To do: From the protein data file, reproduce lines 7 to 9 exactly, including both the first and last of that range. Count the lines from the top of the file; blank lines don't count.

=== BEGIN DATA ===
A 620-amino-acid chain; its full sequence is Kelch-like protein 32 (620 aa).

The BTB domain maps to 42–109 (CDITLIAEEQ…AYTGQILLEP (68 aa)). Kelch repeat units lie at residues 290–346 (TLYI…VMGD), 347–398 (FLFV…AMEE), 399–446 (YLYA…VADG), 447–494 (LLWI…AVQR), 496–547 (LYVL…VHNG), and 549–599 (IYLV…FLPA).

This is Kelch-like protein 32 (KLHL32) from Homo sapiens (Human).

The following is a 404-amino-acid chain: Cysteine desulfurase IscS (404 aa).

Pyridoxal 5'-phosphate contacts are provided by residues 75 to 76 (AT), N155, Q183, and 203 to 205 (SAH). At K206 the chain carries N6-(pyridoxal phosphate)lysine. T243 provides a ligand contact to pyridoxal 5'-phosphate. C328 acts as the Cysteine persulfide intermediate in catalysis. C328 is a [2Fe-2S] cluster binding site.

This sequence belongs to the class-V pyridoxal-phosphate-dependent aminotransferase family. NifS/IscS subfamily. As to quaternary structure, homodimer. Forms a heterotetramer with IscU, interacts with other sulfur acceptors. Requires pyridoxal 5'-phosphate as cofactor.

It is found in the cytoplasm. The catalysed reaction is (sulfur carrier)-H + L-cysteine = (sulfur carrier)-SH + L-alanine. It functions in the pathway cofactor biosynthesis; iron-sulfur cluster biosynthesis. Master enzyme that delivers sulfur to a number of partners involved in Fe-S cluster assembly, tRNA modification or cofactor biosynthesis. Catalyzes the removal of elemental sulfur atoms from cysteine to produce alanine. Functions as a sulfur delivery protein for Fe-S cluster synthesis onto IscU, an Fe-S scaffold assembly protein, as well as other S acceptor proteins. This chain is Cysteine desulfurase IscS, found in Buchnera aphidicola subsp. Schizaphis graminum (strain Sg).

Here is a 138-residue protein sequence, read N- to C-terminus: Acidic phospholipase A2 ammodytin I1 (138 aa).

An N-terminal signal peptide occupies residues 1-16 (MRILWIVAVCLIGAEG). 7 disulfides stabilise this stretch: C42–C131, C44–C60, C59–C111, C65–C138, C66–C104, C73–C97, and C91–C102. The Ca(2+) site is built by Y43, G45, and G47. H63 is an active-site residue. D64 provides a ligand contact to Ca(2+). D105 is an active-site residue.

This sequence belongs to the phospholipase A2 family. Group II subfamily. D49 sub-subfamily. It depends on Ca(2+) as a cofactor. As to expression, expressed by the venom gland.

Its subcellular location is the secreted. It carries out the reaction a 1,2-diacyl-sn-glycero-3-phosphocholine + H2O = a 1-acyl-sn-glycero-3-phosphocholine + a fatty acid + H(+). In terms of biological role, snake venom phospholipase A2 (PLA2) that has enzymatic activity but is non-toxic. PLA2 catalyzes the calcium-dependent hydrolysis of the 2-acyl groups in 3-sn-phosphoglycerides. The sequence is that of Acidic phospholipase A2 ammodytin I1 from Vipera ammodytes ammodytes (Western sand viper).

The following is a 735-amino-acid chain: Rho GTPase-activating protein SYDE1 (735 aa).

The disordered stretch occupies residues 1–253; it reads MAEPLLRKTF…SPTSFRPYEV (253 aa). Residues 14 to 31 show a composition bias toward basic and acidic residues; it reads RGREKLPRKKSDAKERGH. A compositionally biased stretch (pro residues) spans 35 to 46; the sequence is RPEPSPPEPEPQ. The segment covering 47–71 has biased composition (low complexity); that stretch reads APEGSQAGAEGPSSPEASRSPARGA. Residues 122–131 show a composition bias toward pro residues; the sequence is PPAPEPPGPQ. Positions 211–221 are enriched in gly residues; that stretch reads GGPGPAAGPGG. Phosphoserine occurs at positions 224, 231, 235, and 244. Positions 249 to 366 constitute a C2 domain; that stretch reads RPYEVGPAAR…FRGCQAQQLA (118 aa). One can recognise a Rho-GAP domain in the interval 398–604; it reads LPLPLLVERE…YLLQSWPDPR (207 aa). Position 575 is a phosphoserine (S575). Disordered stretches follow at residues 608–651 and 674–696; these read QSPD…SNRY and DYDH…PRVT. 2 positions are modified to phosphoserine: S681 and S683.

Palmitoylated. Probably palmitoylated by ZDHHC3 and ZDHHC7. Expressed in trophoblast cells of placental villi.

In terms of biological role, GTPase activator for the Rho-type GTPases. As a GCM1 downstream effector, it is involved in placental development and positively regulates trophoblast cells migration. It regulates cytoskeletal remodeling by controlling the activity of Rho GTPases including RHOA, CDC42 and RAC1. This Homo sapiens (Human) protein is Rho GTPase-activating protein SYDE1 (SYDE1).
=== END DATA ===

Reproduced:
It is found in the cytoplasm. The catalysed reaction is (sulfur carrier)-H + L-cysteine = (sulfur carrier)-SH + L-alanine. It functions in the pathway cofactor biosynthesis; iron-sulfur cluster biosynthesis. Master enzyme that delivers sulfur to a number of partners involved in Fe-S cluster assembly, tRNA modification or cofactor biosynthesis. Catalyzes the removal of elemental sulfur atoms from cysteine to produce alanine. Functions as a sulfur delivery protein for Fe-S cluster synthesis onto IscU, an Fe-S scaffold assembly protein, as well as other S acceptor proteins. This chain is Cysteine desulfurase IscS, found in Buchnera aphidicola subsp. Schizaphis graminum (strain Sg).

Here is a 138-residue protein sequence, read N- to C-terminus: Acidic phospholipase A2 ammodytin I1 (138 aa).

An N-terminal signal peptide occupies residues 1-16 (MRILWIVAVCLIGAEG). 7 disulfides stabilise this stretch: C42–C131, C44–C60, C59–C111, C65–C138, C66–C104, C73–C97, and C91–C102. The Ca(2+) site is built by Y43, G45, and G47. H63 is an active-site residue. D64 provides a ligand contact to Ca(2+). D105 is an active-site residue.